8. Make Sure You Cut Your Product Development Lead Time


decrease product development lead time

Just remember, all good ideas must die so great ideas can live. That logic can also be directly applied to emphasize the role of testing in product development.

If you are an Original Equipment Manufacturer (OEM), is is likely that testing is part of your concept and development phases.

When you need to test something, you usually have a choice. Get your own machine or pay someone else to do the testing.

Compare costs.

On one hand…

Owning your own equipment can give you freedom to test more and cut wait times. This way, on the positive side, you can bring products to market faster (in theory).

On the other hand…

But is it likely you will only need to do the test once and never use the Shock Tester again? But what if you only do it once and it still may be cheaper to buy your own machine.


What if you make a mistake in purchasing the machine instead?

Given these points, consider reaching out to testing labs and suppliers. With this in mind, look at your project and weigh the costs. This is where your research especially counts.

All things considered, put extra effort into internal communication to verify these things.

As a matter of fact, according to Accenture, the design phases determine 80% of a product’s cost and quality.

Researching To Buy A Shock Tester?

Don’t Make A Mistake Or Get Ripped Off. Get The Best Solution Available. Tell Us About Your Project Today!

9. Data Reporting Software

For lots of engineers, the entire point of testing is of course the data. Most companies test in the hope that the data could be the key to moving forward and making money.

Wouldn’t it be a shame if you spent money on a Shock Tester but didn’t get accurate data? How could that sink your bottom line?

There is data reporting software specifically for reading and analyzing shocks.

Here are some considerable features when selecting data reporting software and equipment:

  • Reading different pulse shapes (acceleration/time)
  • Which inputs/outputs you need for your project
  • The ability to have repeating pulses
  • Changing amplitude levels
  • The ability to take notes during tests

10. You May Need a Custom Shock Testing Machine

its common to need a custom tester in the aerospace industry

Is your product or experiment cutting edge? In this case, it may present certain challenges to available shock tester systems.

On account of complexity, you may need a custom shock tester solution.

For instance, here are some reasons one might need a custom shock test machine:

  • Simulating larger explosions
  • Working with a new material
  • Faster Acceleration
  • More cycles
  • Simulating extreme or unique events

The reasons above can certainly be seen in industries such as the space, military and technology. Custom solutions may be significantly more expensive than buying a standard machine.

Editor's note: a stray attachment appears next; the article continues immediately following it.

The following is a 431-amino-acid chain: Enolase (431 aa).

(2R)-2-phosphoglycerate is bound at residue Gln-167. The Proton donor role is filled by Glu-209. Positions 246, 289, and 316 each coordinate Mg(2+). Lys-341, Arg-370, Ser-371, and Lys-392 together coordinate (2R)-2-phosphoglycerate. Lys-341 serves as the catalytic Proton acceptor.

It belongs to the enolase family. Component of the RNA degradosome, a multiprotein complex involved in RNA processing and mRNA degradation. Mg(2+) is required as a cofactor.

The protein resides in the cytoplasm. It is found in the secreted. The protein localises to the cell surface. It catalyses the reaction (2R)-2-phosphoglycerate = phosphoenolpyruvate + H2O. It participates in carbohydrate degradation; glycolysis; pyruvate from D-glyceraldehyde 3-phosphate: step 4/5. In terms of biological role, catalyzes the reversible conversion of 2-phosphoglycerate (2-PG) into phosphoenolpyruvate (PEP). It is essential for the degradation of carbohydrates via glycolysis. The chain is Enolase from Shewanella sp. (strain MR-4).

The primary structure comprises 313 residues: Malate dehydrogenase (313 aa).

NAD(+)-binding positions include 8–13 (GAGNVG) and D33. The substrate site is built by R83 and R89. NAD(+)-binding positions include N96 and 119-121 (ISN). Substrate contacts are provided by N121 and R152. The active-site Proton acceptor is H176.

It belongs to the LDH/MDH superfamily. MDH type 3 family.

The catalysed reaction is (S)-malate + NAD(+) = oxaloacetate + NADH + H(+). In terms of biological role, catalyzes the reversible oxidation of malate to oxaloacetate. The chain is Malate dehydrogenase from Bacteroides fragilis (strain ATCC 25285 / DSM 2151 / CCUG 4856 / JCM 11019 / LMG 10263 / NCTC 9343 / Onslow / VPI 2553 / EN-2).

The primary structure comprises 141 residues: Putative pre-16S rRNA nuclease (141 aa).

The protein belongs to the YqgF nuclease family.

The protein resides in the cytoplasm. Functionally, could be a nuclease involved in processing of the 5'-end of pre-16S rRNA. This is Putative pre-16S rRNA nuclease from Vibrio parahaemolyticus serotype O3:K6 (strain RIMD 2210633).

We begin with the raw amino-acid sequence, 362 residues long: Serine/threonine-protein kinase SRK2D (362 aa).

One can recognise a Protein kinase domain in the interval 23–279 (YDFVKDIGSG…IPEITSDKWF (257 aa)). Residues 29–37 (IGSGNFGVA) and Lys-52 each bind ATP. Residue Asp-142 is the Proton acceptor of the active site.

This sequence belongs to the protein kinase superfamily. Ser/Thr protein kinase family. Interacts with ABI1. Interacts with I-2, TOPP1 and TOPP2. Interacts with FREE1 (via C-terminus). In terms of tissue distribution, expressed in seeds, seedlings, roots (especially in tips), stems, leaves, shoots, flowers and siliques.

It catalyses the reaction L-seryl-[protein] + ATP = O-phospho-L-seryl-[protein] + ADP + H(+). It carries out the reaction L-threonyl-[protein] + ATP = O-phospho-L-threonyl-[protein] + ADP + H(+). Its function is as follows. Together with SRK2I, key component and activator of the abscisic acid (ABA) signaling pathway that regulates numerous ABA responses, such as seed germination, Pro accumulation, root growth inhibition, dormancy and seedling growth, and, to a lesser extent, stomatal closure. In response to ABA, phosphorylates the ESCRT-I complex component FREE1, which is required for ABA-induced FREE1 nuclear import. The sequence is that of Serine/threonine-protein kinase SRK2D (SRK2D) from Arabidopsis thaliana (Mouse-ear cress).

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11. Start The Buying Process Early, Slow Purchase Orders (POs) Can Delay Internal Projects

frustration during product development

A purchase order (PO) generally proves the conditions of an original deal. It also helps make sure your budget is properly spent.

Issuing a PO is a custom practice for official purchases on behalf of a business in general, not just for a Shock Tester.

The downside of this, sometimes your supplier is very slow in issuing the PO. With this in mind, never underestimate the inefficiency of any organization.

As can be seen, starting the buying process as early as possible can be a good practice. In short, if your project has a timeline, adding a time cushion can be essential.

Its important to realize how good planning can save your product development lead time.

12. Applications for Shock Testing

industrial testing building with many applications

Lastly, there are many applications that can improve the quality of your testing or help you achieve specific overall goals. For example:

  • Filters: Used to eliminate unwanted interference in data recording during tests.
  • Loading Devices: To ease the placement of the test object onto the Shock Tester.
  • Intermittence Testing Applications: Verify the different parts of your test are functioning properly.
  • Lifting and Positioning System: For ease in positioning equipment and absorbing shocks.


On the whole, buying large capital equipment like a Shock Tester is a large investment for most companies. For that reason, it is important to be an informed buyer.

Becoming an informed buyer for such complex equipment can undoubtedly be very difficult.

Truthfully, this article barely scratches the surface. At the end of the day, your Shock Tester needs depends on the nature of your project.

Hence these factors can all make the research process very time consuming. Not to mention you wouldnt want to miss any information.

To sum up, it may be in your best interest to talk to an expert.

We invite you to schedule a consultatation about buying a Shock Tester for your project with one of our experts. Contact us below now!

Consult A Shock Test Machine Expert


Do you want help shopping for a Shock Tester? Maybe you have very specific needs? Have a simple question? Want to tell us about your project? We are here to help.
Contact us today to chat about your project or all your industrial equipment needs.